News / Asia

    North Korea's 'World Class' Cyber Attacks Coming from China

    FILE - An investigator entering the Cyber Terror Response Center of the Korean National Police Agency is reflected on a window in Seoul.
    FILE - An investigator entering the Cyber Terror Response Center of the Korean National Police Agency is reflected on a window in Seoul.
    Daniel Schearf
    North Korea is often viewed as impoverished, isolated and technologically backward. However, officials in South Korea have said that recent cyber attacks traced to Pyongyang have demonstrated hacking capabilities that are world class. Seoul's spy agency further claims that North Korea has trained a cyber army and that its soldiers are receiving support in China.

    This month, South Korea's National Intelligence Service gave new details on the scale, operation and goals of North Korea's cyber army of trained hackers.
     
    In a closed-door meeting with the intelligence committee of South Korea's National Assembly, the NIS described seven North Korean hacking organizations and a network of spies operating in China and Japan.
     
    It quoted North Korean leader Kim Jong Un as saying cyber warfare is just as strategically important to Pyongyang as missiles and nuclear weapons.
     
    Ruling party lawmaker Seo Sang-ki is chairman of the committee. He said that North Korea has established its hacking point in China because it is geographically close, the Internet infrastructure is more developed and its activities can be protected.
     
    Seo also said that there appears to be about 1,700 North Korean hackers and 4,200 supporting agents active in China. That number, he claimed, is increasing. He also said that the North Koreans earn foreign money by developing software in China and perform hacking activities to collect national industrial secrets at the same time.
     
    The NIS confirmed an earlier report that Pyongyang accessed a South Korean IT company's internal documents in China through an employee of a local subsidiary.
     
    In October, South Korea's KBS TV reported that the attack may have been an attempt to infiltrate Seoul's computer networks; the attacked company had built information systems for government organizations.
     
    Seo would not give the name of the South Korean company, only referring to it by the initial “S.”
     
    China routinely denies it is the origin point of cyber attacks and maintains that China itself a victim of hacking.
     
    Kim Hung-kwang, president of the North Korea Intellectuals Solidarity, said that although Beijing knows North Korean hackers launch attacks from inside China, it has never arrested or expelled any North Koreans. Therefore, Kim said, it appears North Korea is committing the attacks under China’s tacit consent. He said that it is also known that Chinese and North Korean soldiers exchange malicious codes and attack techniques created by Pyongyang.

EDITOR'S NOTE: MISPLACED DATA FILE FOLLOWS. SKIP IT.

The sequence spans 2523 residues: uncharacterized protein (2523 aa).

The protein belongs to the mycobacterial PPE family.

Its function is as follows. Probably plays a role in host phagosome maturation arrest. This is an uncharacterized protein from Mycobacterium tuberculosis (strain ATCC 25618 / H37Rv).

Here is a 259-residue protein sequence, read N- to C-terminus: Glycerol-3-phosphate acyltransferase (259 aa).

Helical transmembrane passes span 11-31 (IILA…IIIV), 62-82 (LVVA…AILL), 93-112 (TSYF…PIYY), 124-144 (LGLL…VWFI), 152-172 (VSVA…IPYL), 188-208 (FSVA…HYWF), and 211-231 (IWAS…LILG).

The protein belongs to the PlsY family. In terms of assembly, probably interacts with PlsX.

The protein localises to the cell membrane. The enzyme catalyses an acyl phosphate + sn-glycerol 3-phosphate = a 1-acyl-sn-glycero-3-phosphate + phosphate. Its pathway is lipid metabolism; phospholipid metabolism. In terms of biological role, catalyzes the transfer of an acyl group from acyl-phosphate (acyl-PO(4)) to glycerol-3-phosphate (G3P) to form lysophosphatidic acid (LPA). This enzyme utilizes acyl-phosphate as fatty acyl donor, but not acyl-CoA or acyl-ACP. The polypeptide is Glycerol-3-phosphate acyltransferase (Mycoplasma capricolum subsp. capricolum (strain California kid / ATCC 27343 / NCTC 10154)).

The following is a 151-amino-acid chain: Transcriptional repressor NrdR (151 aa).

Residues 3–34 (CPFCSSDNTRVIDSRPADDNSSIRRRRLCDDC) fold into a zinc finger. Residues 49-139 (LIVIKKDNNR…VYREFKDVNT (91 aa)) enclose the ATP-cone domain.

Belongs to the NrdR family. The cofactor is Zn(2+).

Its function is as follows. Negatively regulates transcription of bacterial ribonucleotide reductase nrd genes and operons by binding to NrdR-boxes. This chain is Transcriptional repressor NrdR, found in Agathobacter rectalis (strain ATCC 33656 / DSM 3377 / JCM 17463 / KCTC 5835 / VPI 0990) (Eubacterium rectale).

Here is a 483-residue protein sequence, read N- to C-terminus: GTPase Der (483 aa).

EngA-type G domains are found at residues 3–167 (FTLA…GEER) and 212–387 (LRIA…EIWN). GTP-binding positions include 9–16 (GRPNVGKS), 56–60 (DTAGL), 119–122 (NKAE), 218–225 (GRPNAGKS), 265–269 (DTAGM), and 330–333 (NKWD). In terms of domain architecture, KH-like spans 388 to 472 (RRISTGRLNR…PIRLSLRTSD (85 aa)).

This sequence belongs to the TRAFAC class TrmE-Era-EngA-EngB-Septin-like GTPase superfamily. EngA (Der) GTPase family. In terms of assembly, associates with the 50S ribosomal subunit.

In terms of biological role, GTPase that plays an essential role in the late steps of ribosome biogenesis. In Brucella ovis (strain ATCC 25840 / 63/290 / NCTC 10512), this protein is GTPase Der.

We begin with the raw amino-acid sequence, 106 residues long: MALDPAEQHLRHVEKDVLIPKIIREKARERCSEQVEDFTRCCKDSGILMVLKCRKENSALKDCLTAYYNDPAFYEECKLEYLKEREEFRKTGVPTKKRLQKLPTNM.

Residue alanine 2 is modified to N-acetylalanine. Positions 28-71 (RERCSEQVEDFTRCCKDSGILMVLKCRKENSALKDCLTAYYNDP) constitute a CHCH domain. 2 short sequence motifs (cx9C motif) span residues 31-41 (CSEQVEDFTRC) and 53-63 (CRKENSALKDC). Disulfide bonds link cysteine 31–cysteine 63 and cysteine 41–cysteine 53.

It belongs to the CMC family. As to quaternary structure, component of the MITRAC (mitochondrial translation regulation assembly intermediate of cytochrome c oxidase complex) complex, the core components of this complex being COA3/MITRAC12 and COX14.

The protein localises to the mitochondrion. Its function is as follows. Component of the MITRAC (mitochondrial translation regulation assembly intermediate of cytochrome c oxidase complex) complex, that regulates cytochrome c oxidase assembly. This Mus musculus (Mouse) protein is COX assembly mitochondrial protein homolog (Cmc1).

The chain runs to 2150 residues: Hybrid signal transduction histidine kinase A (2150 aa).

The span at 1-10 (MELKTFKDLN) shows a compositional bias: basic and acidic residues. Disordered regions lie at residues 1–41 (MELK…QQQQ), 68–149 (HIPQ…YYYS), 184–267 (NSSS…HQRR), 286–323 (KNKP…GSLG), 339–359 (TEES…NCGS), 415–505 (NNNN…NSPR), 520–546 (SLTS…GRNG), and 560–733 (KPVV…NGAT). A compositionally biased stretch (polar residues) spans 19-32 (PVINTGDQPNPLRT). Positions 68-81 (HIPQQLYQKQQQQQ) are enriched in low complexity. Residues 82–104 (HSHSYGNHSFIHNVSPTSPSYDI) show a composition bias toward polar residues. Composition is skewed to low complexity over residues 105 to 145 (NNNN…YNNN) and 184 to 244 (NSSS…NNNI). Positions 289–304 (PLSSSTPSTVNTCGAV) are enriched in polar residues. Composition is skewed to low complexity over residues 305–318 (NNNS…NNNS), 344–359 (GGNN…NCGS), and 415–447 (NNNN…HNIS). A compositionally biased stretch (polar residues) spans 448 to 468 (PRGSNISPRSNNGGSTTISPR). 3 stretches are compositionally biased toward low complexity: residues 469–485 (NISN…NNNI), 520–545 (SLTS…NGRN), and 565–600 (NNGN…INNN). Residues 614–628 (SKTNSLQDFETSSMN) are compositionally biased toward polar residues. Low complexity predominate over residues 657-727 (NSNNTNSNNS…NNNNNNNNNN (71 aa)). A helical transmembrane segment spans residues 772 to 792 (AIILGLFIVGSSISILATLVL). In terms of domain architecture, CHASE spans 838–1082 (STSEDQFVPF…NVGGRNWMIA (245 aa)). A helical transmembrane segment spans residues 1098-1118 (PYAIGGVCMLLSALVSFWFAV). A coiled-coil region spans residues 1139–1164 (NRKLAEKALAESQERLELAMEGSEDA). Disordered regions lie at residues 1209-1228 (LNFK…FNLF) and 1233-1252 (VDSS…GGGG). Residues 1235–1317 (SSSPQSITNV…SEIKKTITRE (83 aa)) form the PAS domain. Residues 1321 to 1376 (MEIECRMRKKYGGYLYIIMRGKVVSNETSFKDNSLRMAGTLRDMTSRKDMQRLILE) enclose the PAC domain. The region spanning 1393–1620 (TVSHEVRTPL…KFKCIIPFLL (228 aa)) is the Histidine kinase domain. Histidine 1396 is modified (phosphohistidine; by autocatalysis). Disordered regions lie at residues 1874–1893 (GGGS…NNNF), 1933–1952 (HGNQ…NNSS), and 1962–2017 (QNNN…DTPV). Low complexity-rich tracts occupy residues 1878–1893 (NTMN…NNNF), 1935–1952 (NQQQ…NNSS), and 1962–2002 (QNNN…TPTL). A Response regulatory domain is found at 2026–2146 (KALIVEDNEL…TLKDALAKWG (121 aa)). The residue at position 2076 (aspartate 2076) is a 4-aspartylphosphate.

Despite strict controls limiting Internet access to elites, Pyongyang has been training hackers since the 1990s. While most of its early attacks were simple and used pre-existing computer codes, experts now say they are becoming more sophisticated.
     
    Kim said that North Korea is developing its own hacking codes and using them to test South Korea's security for a cyber war. He also claimed that North Korea’s goal is to successfully complete cyber attacks on national infrastructure, including gas, electricity, transportation and nuclear power.
     
    Seo noted that because North Korea’s Internet system is so closed off, it is easy to defend. That gives North Korea a tactical advantage.
     
    On the other hand, the United States and South Korea have a system in which Internet infrastructure is densely developed all over the country and the security of private firms is relatively weak.
     
    North Korea is believed to be behind attacks earlier this year that shut down tens of thousands of computers and wreaked havoc on major banks, media and government agencies. South Korean officials say the economic cost was estimated at $800 million.
     
    Seo is urging his fellow lawmakers to draft a bill authorizing a more effective response to cyber attacks.
     
    VOA Seoul Producer Youmi Kim contributed to this report.

    You May Like

    Vietnam Urges US to Lift Lethal Weapons Ban Amid S. China Sea Tensions

    US president’s upcoming visit to Vietnam underscores strength of relationship, and lifting embargo would reflect that trust, ambassador says

    What Your First Name Says About Who You Support for President

    Bobby, Betty and Curtis tend to support Donald Trump while people named Juan, Liz or Mohammad are more likely to lean toward Hillary Clinton

    South Pole Diary: In Round-the-clock Darkness, Radiant Moon Shines Like the Sun

    You hear more and see more when the moon first comes out; it’s your senses in overdrive, tuning into a new world.

    Featured Videos

    Your JavaScript is turned off or you have an old version of Adobe's Flash Player. Get the latest Flash player.
    Displaced By War, Syrian Artist Finds Inspiration Abroadi
    X
    May 02, 2016 1:36 PM